Lower patient satisfaction in hospitals that employ more nurses trained abroad
Patient satisfaction is linked with the proportion of non-UK educated nurses providing care in English hospitals, a new Southampton study has shown.
Published in BMJ Open, the study shows that for every 10 per cent increase in the number of non-UK education nurses, there was a 12 per cent decrease in the likelihood of patients rating the hospital good or excellent.
The authors believe these findings provide important information for workforce planning in NHS hospitals.
There has been a long standing UK policy to turn to international nurse recruitment. Recent estimates show that one in 10 nurses in the UK is from another country, yet little is known about how such practices affect quality of care and patient satisfaction.
Professor Peter Griffiths, Chair of Health Services Research at the University of Southampton and a co-author of the study, comments: “National workforce planning in England has failed to consistently deliver enough trained nurses to work in the NHS. Relying on bringing in large numbers of foreign educated nurses to make up the shortfall is not a simple solution and may not be effective. Foreign educated nurses clearly need more support than they currently receive to adapt to work in the UK.”
The study, the first of its kind in the UK and a collaboration between the University of Southampton, the University of Pennsylvania and Kings College London, linked the data from 12,000 patients in 31 NHS trusts who completed the 2010 NHS Adult Inpatient Survey with nurse and hospital administrator surveys including the RN4CAST survey.
Non-UK educated nurses were self-identified from the survey as having received their basic professional nursing education in the country other than the UK. These countries included the Philippines and India and African and European countries.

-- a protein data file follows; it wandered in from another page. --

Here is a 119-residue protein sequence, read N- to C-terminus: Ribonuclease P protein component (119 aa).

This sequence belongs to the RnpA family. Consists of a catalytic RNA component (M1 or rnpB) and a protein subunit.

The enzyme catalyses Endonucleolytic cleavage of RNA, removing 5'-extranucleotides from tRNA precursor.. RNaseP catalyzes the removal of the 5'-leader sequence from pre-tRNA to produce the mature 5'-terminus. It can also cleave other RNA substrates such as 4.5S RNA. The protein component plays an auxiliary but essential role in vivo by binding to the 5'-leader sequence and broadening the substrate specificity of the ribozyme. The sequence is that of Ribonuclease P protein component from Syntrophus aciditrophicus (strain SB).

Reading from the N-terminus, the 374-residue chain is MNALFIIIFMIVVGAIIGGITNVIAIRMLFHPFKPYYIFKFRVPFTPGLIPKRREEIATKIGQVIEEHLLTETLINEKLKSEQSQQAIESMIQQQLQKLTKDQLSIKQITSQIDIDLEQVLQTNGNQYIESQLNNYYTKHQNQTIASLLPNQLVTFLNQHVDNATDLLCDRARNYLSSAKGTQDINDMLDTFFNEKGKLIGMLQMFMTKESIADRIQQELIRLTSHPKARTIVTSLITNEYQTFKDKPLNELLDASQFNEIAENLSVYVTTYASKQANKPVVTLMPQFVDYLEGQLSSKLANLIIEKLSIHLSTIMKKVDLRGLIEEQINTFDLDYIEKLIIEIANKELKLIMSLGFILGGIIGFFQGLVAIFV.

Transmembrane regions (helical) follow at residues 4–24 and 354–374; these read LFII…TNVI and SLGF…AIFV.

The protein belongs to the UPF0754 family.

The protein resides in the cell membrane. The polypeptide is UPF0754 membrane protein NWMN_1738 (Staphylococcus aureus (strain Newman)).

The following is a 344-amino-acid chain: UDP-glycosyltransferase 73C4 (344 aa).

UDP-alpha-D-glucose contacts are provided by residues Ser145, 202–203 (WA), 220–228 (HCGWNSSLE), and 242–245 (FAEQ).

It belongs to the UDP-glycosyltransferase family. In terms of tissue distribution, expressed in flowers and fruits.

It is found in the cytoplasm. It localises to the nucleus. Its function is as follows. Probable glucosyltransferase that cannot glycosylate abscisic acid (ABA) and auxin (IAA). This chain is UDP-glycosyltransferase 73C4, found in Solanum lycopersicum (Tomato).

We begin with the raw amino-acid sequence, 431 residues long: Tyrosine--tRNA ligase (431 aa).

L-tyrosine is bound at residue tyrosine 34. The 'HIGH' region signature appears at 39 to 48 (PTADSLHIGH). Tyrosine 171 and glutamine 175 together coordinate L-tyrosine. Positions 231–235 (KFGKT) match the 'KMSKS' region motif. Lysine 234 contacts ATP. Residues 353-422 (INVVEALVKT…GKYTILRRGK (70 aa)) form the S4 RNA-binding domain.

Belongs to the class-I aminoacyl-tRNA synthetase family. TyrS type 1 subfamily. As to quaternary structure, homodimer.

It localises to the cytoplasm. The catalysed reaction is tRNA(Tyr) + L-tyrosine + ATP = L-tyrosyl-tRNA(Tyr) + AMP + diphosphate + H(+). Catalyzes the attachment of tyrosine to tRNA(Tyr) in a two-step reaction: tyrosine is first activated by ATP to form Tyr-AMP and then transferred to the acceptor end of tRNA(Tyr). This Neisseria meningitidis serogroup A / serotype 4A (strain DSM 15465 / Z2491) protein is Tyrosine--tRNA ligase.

The proportion of non-UK educated nurses varied by Trust from one to 52 per cent.
The study also showed that patients in hospitals with more nurses trained abroad were also less likely to report being treated with respect and dignity, getting easy to understand answers to their questions, and having the purpose of their medications explained.
As discussed in the paper, explanations for why worse patient experience is associated with nurses working in countries other than where they trained are not clear.
Professor Griffiths adds: “Our results show how important it is to invest in the domestic supply of nurses. It might be that hospitals who rely on large numbers of foreign educated nurses have other problems that means that they can’t attract and retain nurses, but we know that there are more qualified applicants than training places funded in England.”
Professor Anne Marie Rafferty, study co-author and of Kings College London, comments: “This study demonstrates that the yo-yo approach to nurse recruitment needs to stop and focus on producing enough well educated nurses to meet future demand and sustain quality in the system.”
Study co-author Professor Linda Aiken, of the University of Pennsylvania, adds: “The study was motivated by findings from a previously published U.S. study documenting higher mortality for patients in U.S. hospitals that employed non-U.S. educated nurses and evidence that NHS hospitals were increasing nurse recruitment abroad.”
The study was funded by the European Union’s 7th Framework and the US National Institute of Nursing Research, NIH.
Notes for editors
The RN4CAST study, conducted with a 3 million Euro grant from the European Commission with additional funding from the National Institute of Nursing Research of the National Institutes of Health in the U.S., investigated hospital quality and safety of care in Belgium, England, Finland, Ireland, Germany, Greece, Netherlands, Norway, , Poland, Spain, Sweden, Switzerland, and the U.S. Further information for country lead researchers can be found onwww.rn4cast.eu